Separation Anxiety is a usual reaction of a child of crying, howling even throwing a tantrum when the mother or the father are out of the child’s sight. The intensity and the duration of these anxiety episodes vary for every child. However, it is a perfectly normal and healthy reaction of a child.
What is Separation Anxiety?
As soon as a child is a few months old, he or she starts recognising primary caregivers. Children around 8 or 9 months old also start understanding cause and effect. Being around familiar people and having a fixed routine in a familiar surrounding makes them feel safe and comfortable. Whereas, any change in their routine or surrounding will throw them off balance. To add to that, if the mother or father is also away, they react by crying out loud or throwing tantrums. These episodes denote separation anxiety.
What is ‘normal’ and what is Separation Anxiety Disorder?
Every child experiences and expresses separation anxiety. However, when the anxiety is persistent and does not go away even after a few months of regularly being away from the parent for some time and /or if the child displays other symptoms which disrupt his or her normal functioning, it may be termed as Separation Anxiety Disorder.
In such cases-
- Children suffer from nightmares.
- They have extremely intense feelings of fear or anger
- They are withdrawn and do not have social contact with other children
- Just the thought of being away from the caregiver makes them distressed.
- Physical symptoms such as shivering, bed wetting etc.
Separation Anxiety Disorder usually displays after the child starts going to school. It requires counselling and therapy. In these cases children have an ingrained fear that they are being punished for something that they did and that the parent will never come back. These thoughts cause intense and deep fear that does not go away easily.
How to avoid ‘normal’ separation anxiety?
The attitude of the parents play a crucial role in avoiding separation anxiety. If a parent is stressed about the admission process, is anxious about starting school, these feelings will be passed on to the child. Hence, it is important to –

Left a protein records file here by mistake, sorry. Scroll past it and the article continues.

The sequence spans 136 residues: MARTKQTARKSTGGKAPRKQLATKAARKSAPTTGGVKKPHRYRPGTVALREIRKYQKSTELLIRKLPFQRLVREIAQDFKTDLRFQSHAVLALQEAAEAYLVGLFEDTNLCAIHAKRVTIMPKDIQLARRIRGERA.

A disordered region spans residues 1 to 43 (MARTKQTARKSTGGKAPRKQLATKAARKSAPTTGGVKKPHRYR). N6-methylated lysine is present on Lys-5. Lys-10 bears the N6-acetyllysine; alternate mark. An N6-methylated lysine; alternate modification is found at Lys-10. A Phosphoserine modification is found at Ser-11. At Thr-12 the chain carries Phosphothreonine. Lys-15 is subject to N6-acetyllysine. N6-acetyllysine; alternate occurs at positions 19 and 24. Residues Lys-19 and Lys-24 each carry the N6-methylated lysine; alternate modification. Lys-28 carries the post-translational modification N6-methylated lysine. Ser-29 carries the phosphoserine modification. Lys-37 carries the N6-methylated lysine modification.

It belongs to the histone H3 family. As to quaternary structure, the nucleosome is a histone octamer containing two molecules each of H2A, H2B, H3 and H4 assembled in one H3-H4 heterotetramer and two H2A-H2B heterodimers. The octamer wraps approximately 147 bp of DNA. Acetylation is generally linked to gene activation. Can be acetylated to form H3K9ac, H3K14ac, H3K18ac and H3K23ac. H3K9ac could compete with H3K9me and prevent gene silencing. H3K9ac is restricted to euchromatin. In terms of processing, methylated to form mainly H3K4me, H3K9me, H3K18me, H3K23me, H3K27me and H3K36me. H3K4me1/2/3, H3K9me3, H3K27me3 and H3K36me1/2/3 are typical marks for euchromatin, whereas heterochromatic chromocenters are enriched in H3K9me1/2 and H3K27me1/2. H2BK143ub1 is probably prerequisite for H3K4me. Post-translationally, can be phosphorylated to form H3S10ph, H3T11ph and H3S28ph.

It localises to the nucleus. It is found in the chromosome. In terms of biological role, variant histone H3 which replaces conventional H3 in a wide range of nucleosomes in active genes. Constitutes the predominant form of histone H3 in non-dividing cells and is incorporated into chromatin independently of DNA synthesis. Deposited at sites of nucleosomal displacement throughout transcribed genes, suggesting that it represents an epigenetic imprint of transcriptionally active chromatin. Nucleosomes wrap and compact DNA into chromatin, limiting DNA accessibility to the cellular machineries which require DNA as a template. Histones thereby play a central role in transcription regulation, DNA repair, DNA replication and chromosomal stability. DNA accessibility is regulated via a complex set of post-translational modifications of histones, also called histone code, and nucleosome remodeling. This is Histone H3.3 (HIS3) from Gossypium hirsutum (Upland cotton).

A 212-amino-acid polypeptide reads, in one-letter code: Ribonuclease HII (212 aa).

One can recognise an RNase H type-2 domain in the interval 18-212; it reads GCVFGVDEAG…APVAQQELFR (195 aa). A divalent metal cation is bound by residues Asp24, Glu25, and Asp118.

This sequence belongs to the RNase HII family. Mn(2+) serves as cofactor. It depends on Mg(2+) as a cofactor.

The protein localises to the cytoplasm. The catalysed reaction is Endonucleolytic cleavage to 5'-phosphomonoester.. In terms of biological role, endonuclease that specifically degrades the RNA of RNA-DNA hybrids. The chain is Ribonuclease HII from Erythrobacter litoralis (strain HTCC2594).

- Remain calm during the admission process
- Not say anything negative about school and teachers in front of the kids
- Build excitement around going to school
- Talk to the child about the new school, meeting new friends, new toys and play areas
- Take the child along with you to buy a new water bottle, tiffin and other essentials.
The parent can also make the process easy by
- Introducing some periods of separation during the day by leaving the child with another person for a short time and then gradually increasing the duration.
- Promise the child to be back after some time and keep the promise. This helps build trust.
- Games like ‘peek-a-boo’ help to build confidence in the child that even though the parent is out of sight for some time, they come back. Play this game extensively during their toddlerhood.
This is also a difficult phase for the parent to see the child not enjoying or crying for such a long time. But the important thing to remember is
- To be strong and have trust in the school and the teachers.
- Have an open dialogue with the teachers or the school authorities who may keep you updated during the child’s settling- in period.
- Do not get in the habit of not sending the child to school if he or she cries a lot. Let them know that no going to school is not an option.
It is important to note that despite being positive, excited and prepared for school, children will feel a surge of separation anxiety. That is normal as they step out of the comfort of their homes for the first time. Being away from the person or persons they were familiar with, to a completely new set of faces can be intimidating .They may cry or not want to go to school, this may happen for a day, a week or longer depending upon the child.
And last but not the least, remember that the phase will soon pass and your child will be wanting to go back to school every single day without any effort.